Overall Rating Silver
Overall Score 53.85
Liaison Vic Shelburne
Submission Date Nov. 26, 2018
Executive Letter Download

STARS v2.1

Clemson University
EN-1: Student Educators Program

Status Score Responsible Party
Complete 1.09 / 4.00 Dr. Suzanne Price
Director of Residential Learning,
University Housing & Dining
"---" indicates that no data was submitted for this field

Number of students enrolled for credit (headcount):
23,406

Total number of students enrolled for credit that are served (i.e. directly targeted) by a student peer-to-peer sustainability outreach and education program (avoid double-counting to the extent feasible):
6,400

Percentage of students served by a peer-to-peer educator program:
27.34

Name of the student educators program:
EcoReps

Number of students served (i.e. directly targeted) by the program (headcount):
6,400

A brief description of the program, including examples of peer-to-peer outreach activities:

The Ecology Representatives (Eco-Reps) Program was established in 2011 to better educate and raise awareness about supporting a sustainable lifestyle, specifically within on-campus residences. This program provides opportunities to not only learn more about sustainable initiatives but facilitate discussion within housing complexes to deepen education and promote leadership in these areas.

The Eco-Reps Program encompasses numerous topics such as:

Environmental Awareness and Leadership
Recycling and Waste Stream Management
Energy Conservation
Clean Energy
Water Conservation
Building Design, Construction, Utility Usage, and Building Controls
Transportation and Mobility
Carbon Footprint and Green House Gas Emissions
Resource Management
Food Production, Preparation, Composting, and Gleaning (gardening)
Packaging Materials
Chemical Use
Human Population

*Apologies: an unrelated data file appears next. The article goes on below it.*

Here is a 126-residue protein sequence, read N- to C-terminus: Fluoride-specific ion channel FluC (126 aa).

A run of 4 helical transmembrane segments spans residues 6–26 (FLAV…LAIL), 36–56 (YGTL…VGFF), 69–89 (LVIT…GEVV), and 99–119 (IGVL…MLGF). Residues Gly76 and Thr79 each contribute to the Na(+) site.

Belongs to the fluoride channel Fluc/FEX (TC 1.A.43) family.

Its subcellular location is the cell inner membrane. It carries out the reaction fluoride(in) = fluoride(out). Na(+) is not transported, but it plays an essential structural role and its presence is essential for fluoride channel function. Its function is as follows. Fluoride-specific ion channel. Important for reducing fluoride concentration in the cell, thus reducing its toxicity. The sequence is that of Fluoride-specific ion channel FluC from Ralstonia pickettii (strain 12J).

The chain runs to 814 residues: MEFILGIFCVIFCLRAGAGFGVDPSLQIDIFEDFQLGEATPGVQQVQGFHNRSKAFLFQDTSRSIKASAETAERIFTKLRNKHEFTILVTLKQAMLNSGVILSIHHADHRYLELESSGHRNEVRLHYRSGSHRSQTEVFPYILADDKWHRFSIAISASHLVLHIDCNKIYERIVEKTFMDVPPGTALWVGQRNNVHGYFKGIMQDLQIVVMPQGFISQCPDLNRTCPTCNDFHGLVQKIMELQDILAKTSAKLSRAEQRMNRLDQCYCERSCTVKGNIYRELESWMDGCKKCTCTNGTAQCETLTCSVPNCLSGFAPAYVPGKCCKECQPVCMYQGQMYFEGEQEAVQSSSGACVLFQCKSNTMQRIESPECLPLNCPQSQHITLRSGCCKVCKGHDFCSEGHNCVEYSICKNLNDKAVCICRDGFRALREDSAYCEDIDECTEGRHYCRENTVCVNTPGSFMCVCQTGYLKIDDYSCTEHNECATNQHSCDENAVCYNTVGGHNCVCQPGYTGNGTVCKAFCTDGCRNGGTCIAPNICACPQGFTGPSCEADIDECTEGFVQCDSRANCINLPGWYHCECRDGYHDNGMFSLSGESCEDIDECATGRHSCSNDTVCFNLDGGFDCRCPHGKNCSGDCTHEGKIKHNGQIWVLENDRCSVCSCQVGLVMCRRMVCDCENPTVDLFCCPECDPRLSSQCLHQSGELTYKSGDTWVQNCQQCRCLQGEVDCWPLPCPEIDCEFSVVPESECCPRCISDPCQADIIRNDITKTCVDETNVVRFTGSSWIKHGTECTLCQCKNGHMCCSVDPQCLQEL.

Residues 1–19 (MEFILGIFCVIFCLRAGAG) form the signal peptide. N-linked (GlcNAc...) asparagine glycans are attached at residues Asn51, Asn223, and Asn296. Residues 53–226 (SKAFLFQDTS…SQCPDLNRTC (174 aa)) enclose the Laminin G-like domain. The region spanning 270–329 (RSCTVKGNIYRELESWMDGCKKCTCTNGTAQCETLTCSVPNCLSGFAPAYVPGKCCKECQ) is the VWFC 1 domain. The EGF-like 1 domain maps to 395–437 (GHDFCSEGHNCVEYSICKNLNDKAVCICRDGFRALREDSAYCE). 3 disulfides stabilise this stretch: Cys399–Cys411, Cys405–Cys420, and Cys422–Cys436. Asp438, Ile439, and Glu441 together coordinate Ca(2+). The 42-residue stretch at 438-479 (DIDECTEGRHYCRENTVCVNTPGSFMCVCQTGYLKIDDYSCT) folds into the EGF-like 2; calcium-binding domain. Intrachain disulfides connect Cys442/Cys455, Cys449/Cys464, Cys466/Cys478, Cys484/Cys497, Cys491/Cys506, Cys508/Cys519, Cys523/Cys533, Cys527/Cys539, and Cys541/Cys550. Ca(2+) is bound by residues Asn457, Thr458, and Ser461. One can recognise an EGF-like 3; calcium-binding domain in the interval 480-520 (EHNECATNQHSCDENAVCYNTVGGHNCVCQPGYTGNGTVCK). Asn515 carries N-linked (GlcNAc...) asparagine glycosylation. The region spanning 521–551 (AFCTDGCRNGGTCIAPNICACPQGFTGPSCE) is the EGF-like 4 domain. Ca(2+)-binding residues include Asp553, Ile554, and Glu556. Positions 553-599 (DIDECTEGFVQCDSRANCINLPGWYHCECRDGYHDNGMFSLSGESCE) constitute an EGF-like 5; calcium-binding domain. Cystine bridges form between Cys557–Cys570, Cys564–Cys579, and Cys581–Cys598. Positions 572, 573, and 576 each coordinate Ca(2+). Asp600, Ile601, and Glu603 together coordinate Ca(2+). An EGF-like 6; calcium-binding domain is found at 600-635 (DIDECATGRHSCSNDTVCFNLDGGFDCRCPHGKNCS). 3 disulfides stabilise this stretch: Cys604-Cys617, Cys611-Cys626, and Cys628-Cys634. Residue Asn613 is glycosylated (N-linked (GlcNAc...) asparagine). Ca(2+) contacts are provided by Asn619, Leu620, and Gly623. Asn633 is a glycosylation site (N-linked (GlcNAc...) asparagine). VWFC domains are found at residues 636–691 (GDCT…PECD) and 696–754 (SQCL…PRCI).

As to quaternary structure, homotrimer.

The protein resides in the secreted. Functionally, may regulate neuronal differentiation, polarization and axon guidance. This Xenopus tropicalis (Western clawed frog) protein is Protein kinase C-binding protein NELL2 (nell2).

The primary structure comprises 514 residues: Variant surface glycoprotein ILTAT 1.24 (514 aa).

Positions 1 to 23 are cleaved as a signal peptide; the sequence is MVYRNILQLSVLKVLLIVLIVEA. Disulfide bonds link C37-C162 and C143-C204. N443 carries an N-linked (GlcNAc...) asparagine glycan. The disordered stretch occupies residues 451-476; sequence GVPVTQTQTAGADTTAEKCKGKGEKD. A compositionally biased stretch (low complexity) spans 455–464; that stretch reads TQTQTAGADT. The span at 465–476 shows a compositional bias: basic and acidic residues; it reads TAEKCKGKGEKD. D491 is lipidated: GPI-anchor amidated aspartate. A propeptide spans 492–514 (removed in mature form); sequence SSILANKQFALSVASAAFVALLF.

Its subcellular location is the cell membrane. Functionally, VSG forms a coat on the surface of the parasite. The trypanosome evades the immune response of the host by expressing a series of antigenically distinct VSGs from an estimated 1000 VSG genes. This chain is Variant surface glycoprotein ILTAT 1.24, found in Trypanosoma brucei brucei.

A brief description of how the student educators are selected:

EcoReps are elected through each residential community’s community council. At the start of the school year, EcoReps Exec Board (elected the prior spring) recruit for open EcoReps positions. There are up to two EcoReps per community. After elections are held, if there are any vacancies, EcoReps are recruited by interest and appointment.


A brief description of the formal training that the student educators receive to prepare them to conduct peer outreach:

EcoReps engage in education and training year-round. We start during the RHA/Community Council Leadership Summit with basic sustainability training. We introduce students to sustainability socially, environmentally, and economically. Throughout the year at weekly EcoReps meetings, we continue to explore areas of sustainability. Additionally, EcoReps meetings are a space for EcoReps to do Ten-to-Teaches to share their passions with their peers. Outside of EcoReps meetings, we complete several experiential learning opportunities: Game Day Recycling where we sort trash after a football game, Storm Drain marking to learn about local waterways, Composting and Recycling facilities tour, and a Tour with Community Service opportunity at the Student Organic Farm.


A brief description of the financial and/or administrative support the institution provides to the program (e.g. annual budget and/or faculty/staff coordination):

EcoReps are supported through University Housing & Dining with an annual budget of $6,100.00. The budget covers programming expenses, EcoReps Exec Board stipends, EcoReps t-shirts, marketing materials and full coverage for attendance of the Southeastern EcoReps Conference (travel, lodging, conference fee, etc.). Overall, EcoReps are well supported within their communities and University Housing & Dining.


Name of the student educators program (2nd program):
Residence Hall Association (RHA) Executive Board

Number of students served (i.e. directly targeted) by the program (2nd program):
6,400

A brief description of the program, including examples of peer-to-peer outreach activities (2nd program):

The mission of RHA is to be a residential resource organization, advocate for on-campus residents and promote leadership, services, and opportunities in order to create a link between the residents and the University by educating the residents, promoting diversity and serving as a voice.


A brief description of how the student educators are selected (2nd program):